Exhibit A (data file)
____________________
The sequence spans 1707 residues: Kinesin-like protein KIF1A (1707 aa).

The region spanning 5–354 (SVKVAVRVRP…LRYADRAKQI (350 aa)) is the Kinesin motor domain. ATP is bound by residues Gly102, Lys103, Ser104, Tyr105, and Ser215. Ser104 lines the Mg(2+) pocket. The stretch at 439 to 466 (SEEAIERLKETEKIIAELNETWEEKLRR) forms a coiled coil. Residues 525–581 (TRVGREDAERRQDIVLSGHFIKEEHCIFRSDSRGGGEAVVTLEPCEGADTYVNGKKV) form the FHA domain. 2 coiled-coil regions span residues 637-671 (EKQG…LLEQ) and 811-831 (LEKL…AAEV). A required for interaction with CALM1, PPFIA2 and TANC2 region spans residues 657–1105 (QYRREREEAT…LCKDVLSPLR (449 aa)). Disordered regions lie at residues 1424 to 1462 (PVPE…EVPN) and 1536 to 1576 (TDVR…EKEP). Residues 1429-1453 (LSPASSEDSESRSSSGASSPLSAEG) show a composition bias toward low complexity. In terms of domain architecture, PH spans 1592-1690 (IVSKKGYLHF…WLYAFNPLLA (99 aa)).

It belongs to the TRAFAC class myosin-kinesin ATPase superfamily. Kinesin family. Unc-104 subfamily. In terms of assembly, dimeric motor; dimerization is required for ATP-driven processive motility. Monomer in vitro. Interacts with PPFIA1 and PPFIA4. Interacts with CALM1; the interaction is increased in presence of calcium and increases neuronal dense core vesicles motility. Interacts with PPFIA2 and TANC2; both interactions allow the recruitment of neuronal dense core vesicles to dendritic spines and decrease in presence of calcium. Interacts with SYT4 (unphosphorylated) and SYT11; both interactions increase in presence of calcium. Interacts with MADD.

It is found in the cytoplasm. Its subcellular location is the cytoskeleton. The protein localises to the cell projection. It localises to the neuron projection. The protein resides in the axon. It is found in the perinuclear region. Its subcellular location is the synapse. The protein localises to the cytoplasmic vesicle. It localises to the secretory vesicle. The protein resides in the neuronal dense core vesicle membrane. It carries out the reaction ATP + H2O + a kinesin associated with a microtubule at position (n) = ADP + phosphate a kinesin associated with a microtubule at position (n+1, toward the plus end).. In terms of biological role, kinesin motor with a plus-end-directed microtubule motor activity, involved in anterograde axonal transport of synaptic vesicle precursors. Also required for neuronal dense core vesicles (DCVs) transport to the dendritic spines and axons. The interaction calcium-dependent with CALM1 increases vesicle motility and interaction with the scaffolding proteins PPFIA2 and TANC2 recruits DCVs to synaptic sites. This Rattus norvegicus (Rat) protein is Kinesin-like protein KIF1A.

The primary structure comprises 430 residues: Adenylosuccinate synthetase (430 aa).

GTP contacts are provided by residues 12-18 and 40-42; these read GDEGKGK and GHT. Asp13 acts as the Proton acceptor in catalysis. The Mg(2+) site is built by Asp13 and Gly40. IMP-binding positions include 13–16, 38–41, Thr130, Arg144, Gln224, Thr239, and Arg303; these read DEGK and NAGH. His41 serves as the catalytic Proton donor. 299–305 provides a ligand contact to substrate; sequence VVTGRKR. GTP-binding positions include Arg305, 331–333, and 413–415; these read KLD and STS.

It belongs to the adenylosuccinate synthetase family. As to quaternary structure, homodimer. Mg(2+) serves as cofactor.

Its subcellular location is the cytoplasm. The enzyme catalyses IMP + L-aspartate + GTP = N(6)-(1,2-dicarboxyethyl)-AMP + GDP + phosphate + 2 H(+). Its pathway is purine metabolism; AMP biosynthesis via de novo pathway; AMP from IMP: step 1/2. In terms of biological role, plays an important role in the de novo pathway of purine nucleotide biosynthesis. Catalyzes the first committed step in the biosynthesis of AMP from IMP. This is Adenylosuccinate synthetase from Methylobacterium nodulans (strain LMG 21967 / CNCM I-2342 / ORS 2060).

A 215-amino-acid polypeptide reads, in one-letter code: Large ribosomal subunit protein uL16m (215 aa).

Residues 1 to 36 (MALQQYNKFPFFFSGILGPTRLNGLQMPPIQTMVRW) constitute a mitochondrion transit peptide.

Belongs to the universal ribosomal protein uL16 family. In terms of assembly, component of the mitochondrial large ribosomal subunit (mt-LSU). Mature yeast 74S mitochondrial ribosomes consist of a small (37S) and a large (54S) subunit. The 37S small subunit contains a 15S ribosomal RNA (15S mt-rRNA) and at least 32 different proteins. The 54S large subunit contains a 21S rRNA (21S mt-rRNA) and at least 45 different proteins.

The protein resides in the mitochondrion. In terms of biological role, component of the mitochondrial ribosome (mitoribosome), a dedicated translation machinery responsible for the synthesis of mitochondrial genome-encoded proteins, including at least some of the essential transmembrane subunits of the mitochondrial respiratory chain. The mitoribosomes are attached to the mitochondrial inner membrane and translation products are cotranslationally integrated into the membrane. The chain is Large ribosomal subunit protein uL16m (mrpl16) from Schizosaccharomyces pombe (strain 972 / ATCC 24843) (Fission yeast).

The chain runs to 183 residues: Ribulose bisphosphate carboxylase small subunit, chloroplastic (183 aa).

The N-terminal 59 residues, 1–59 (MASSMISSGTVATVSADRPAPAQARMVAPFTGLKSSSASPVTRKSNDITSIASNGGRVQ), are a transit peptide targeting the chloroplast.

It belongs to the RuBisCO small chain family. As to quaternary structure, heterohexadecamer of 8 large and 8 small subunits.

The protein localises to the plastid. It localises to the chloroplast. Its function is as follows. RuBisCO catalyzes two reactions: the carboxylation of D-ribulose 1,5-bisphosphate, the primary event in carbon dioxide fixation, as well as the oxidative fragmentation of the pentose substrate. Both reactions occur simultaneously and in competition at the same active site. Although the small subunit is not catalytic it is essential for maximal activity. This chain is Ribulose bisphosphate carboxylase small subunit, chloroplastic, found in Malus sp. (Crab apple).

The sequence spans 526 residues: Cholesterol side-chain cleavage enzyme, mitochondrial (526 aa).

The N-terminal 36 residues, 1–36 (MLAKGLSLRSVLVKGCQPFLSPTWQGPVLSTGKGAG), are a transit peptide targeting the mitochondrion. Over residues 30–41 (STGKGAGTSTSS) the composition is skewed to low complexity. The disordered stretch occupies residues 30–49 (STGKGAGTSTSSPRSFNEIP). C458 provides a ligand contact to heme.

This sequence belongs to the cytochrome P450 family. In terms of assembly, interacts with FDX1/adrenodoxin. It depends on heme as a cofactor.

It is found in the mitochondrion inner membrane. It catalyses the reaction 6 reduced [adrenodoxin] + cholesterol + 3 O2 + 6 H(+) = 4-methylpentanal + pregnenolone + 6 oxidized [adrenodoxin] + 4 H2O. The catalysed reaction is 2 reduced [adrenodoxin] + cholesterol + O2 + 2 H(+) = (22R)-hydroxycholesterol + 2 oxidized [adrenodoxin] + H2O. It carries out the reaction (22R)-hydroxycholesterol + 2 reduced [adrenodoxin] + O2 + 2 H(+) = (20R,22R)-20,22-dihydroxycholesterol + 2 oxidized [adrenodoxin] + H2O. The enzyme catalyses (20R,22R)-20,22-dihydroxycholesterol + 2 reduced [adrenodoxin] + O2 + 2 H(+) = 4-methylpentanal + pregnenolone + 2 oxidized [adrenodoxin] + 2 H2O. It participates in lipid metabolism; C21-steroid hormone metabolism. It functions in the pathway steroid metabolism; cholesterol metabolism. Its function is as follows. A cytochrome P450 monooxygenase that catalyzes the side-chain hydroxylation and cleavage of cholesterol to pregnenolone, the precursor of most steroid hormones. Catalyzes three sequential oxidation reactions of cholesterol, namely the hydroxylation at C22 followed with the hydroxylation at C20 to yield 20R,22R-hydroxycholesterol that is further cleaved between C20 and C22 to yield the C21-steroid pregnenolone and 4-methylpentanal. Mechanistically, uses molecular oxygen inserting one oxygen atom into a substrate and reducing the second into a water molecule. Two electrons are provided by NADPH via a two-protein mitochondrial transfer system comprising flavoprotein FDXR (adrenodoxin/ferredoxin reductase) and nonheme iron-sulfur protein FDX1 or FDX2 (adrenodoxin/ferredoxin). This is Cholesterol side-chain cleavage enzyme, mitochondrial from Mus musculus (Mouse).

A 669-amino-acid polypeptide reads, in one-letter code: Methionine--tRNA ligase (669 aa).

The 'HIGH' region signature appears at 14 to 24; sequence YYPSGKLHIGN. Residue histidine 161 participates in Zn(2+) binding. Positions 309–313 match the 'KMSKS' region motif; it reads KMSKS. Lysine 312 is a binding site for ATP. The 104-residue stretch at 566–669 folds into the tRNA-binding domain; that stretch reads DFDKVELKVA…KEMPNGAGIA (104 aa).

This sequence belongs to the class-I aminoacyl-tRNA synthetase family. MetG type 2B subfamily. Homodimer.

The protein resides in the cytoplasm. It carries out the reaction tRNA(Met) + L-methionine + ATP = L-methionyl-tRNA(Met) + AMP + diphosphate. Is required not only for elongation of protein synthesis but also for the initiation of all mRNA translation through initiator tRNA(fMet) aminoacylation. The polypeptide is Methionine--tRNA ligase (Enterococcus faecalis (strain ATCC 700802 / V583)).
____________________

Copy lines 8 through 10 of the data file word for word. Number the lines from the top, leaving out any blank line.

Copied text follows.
Its subcellular location is the cytoplasm. The enzyme catalyses IMP + L-aspartate + GTP = N(6)-(1,2-dicarboxyethyl)-AMP + GDP + phosphate + 2 H(+). Its pathway is purine metabolism; AMP biosynthesis via de novo pathway; AMP from IMP: step 1/2. In terms of biological role, plays an important role in the de novo pathway of purine nucleotide biosynthesis. Catalyzes the first committed step in the biosynthesis of AMP from IMP. This is Adenylosuccinate synthetase from Methylobacterium nodulans (strain LMG 21967 / CNCM I-2342 / ORS 2060).

A 215-amino-acid polypeptide reads, in one-letter code: Large ribosomal subunit protein uL16m (215 aa).

Residues 1 to 36 (MALQQYNKFPFFFSGILGPTRLNGLQMPPIQTMVRW) constitute a mitochondrion transit peptide.